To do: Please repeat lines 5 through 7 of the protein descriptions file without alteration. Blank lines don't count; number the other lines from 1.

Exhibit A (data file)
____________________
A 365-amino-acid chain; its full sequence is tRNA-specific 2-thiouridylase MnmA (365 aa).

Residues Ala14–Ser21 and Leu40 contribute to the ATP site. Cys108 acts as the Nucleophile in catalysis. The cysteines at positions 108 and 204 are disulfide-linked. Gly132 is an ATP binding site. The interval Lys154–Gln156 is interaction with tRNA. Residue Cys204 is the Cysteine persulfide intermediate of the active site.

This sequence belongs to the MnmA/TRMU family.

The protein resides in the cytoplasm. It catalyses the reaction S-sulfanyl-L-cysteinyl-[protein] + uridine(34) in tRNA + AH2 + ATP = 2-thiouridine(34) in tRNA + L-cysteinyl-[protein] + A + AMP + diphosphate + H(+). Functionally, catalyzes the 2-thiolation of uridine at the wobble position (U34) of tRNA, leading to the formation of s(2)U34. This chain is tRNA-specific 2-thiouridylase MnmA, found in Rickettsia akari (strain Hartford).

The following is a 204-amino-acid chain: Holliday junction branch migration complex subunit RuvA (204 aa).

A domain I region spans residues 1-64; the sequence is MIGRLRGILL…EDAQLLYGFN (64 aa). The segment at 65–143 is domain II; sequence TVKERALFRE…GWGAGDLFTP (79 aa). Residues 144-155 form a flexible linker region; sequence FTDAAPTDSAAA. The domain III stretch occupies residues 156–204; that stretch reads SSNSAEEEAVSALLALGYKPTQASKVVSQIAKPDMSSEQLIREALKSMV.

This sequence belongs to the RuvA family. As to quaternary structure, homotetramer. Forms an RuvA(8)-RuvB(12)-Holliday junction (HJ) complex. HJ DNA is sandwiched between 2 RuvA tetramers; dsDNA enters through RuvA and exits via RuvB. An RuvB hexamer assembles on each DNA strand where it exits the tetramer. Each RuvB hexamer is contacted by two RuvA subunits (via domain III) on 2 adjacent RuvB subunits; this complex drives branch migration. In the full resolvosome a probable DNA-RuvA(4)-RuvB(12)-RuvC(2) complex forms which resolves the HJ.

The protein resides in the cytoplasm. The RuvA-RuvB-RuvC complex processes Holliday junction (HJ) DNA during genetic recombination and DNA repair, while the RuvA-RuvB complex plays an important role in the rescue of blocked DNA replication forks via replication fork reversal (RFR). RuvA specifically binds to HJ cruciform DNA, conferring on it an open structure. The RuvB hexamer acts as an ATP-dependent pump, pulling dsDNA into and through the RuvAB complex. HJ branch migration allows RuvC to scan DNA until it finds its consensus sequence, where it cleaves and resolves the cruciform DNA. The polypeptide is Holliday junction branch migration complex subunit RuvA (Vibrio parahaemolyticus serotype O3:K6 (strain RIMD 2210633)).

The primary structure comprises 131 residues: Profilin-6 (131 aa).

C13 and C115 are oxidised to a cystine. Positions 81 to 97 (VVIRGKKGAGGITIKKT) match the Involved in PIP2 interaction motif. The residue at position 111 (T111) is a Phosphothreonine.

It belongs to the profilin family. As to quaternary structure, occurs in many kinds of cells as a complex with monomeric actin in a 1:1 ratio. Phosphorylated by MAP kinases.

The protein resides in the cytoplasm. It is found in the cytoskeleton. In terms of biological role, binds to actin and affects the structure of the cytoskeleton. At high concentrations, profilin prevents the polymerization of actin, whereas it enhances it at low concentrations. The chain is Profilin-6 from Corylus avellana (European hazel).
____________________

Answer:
The following is a 204-amino-acid chain: Holliday junction branch migration complex subunit RuvA (204 aa).

A domain I region spans residues 1-64; the sequence is MIGRLRGILL…EDAQLLYGFN (64 aa). The segment at 65–143 is domain II; sequence TVKERALFRE…GWGAGDLFTP (79 aa). Residues 144-155 form a flexible linker region; sequence FTDAAPTDSAAA. The domain III stretch occupies residues 156–204; that stretch reads SSNSAEEEAVSALLALGYKPTQASKVVSQIAKPDMSSEQLIREALKSMV.

This sequence belongs to the RuvA family. As to quaternary structure, homotetramer. Forms an RuvA(8)-RuvB(12)-Holliday junction (HJ) complex. HJ DNA is sandwiched between 2 RuvA tetramers; dsDNA enters through RuvA and exits via RuvB. An RuvB hexamer assembles on each DNA strand where it exits the tetramer. Each RuvB hexamer is contacted by two RuvA subunits (via domain III) on 2 adjacent RuvB subunits; this complex drives branch migration. In the full resolvosome a probable DNA-RuvA(4)-RuvB(12)-RuvC(2) complex forms which resolves the HJ.